Walther P 38 Semiautomatic Pistol. Used by the German Military in WWII, and later by Police forces.
It seems the Walther P38 did not always command respect, at least from a number of Bundeswehr (German Federal Defense Force) officers who used variations of the pistol from 1957 until the mid 1990's. The unofficial nickname used to describe the P38 was "8 warning shots and one well-aimed throw." More likely, the P38 just took a backseat to its more popular and beloved kin, the legendary Walther PPK, or maybe a little dissatisfaction with the earlier 7.62 mm caliber model. A minor improvement in the late 1970s fitted the P38 with an aluminum-alloy receiver, and it was designated the P5, and used by police in Baden-Wurttemberg and Rhineland-Paltinate. In spite of some unflattering sentiments toward the P38, it made its mark in history, and has survived as an object of desire for collectors. There is no question that a lot of this is because of the gun's connection to NAZI Germany, and its enduring mystique.
Sleek in appearance, and looking a lot like the venerable Luger P08 Parabellum, the P38 incorporated some modern technology that is still used today. It has a double-locking trigger that allows a round to be fired without cocking the hammer, and a very reliable safety catch. The slide pulls straight back, unlike the Luger, which had a very unique A-Frame-like vertical spring-loaded lever. Like the Luger, the P38 uses 9mm Parabellum cartridges, except for a small handful of models that were produced in very small numbers on test runs. It was also tried out with a 22LR and 7.62 caliber arrangement, though nearly all P38s were of the more successful 9mm caliber. The earlier 1930's models were made with walnut grips, which were later replaced with Bakelite, a hardened formaldahyde-resin similar to today's plastics, only more brittle. This was done to save on weight and costs. There was a shorter-barreld version called the P38K, in very limited numbers, which was used by the dreaded Gestapo (Geheime Staats Polizei or "State Secret Police").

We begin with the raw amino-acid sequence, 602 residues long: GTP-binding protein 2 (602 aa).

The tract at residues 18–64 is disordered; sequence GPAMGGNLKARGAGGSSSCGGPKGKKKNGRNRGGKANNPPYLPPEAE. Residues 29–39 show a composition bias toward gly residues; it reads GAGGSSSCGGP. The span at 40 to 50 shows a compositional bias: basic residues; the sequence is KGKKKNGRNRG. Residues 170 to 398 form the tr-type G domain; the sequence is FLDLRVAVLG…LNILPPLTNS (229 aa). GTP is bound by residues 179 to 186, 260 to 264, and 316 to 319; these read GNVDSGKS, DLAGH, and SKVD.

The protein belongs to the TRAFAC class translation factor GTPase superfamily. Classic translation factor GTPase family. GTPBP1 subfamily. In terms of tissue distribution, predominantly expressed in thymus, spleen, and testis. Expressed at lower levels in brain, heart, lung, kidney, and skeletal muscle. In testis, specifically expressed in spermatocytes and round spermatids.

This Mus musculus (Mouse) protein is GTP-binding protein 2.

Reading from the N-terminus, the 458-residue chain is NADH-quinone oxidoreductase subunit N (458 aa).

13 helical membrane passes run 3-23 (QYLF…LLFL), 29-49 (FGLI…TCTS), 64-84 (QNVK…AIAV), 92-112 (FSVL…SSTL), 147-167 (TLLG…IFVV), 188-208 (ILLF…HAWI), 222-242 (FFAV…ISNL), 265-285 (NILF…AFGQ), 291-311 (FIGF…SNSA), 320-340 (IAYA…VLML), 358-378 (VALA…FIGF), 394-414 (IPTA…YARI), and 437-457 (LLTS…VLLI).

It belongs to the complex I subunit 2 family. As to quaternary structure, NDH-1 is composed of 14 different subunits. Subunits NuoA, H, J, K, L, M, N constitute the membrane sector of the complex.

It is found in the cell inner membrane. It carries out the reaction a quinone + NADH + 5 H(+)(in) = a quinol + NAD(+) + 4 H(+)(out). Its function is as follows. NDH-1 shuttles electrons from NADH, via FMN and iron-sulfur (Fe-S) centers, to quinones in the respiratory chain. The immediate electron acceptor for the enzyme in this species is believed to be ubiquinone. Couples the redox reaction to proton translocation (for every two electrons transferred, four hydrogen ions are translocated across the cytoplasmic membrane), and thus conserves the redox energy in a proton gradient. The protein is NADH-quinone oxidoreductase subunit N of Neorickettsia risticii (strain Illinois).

During Germany's massive military buildup in the late 1930's which lead to the start of World War II, the Walther P38 took shape. Designed to replace the expensive Luger P08 Parabellum, the P38 was adopted for use by the Wehrmacht (German Army) around 1938, thus the name, Pistole '38. It was also used by some SS officers. Between 1938 and 1945, around 1.2 million Walther P38s were produced. Although there were other producers of the P38, the most well known were Carl Walther Waffenfabrik, Spree Werke, and Mauser. This continued well into the war, almost to the bitter end in 1945 when allied bombing destroyed the Walther factory in Thuringia. At this point, production was licensed to a French company, Manurhin (Manufacture de Machines du Haut-Rin), due to occupation restrictions and to satisfy war reparations. In 1953, production of the P38 was resumed in West Germany, and continued until 2000 in the post-1989 reunified Germany. Today, Carl Walther Sportwaffen GmbH, who is merged with Umarex Sportwaffen GmbH, has a licensing agreement with Smith & Wesson in Springfield, Massachusetts, to produce its famed PPK, along with many new models.
Nation Of Manufacture: Germany, France, USA
Military Service Dates : 1939-Present, and Used by Police Forces
Variations: P38, P38K. P1, P4, P5
Ammunition: 9mm Parabellum
Wars: World War II
Recent Prices at Auction for Originals: US $500-$4,500
Here is our authentic replica Walther P38.
We also have a Blank-Firing replica Walther P38 pistol, but it is in such high demand that we have trouble keeping it in stock. If you're interested, please check back regularly for new shipments. Call Us Toll Free: 1-800-258-5167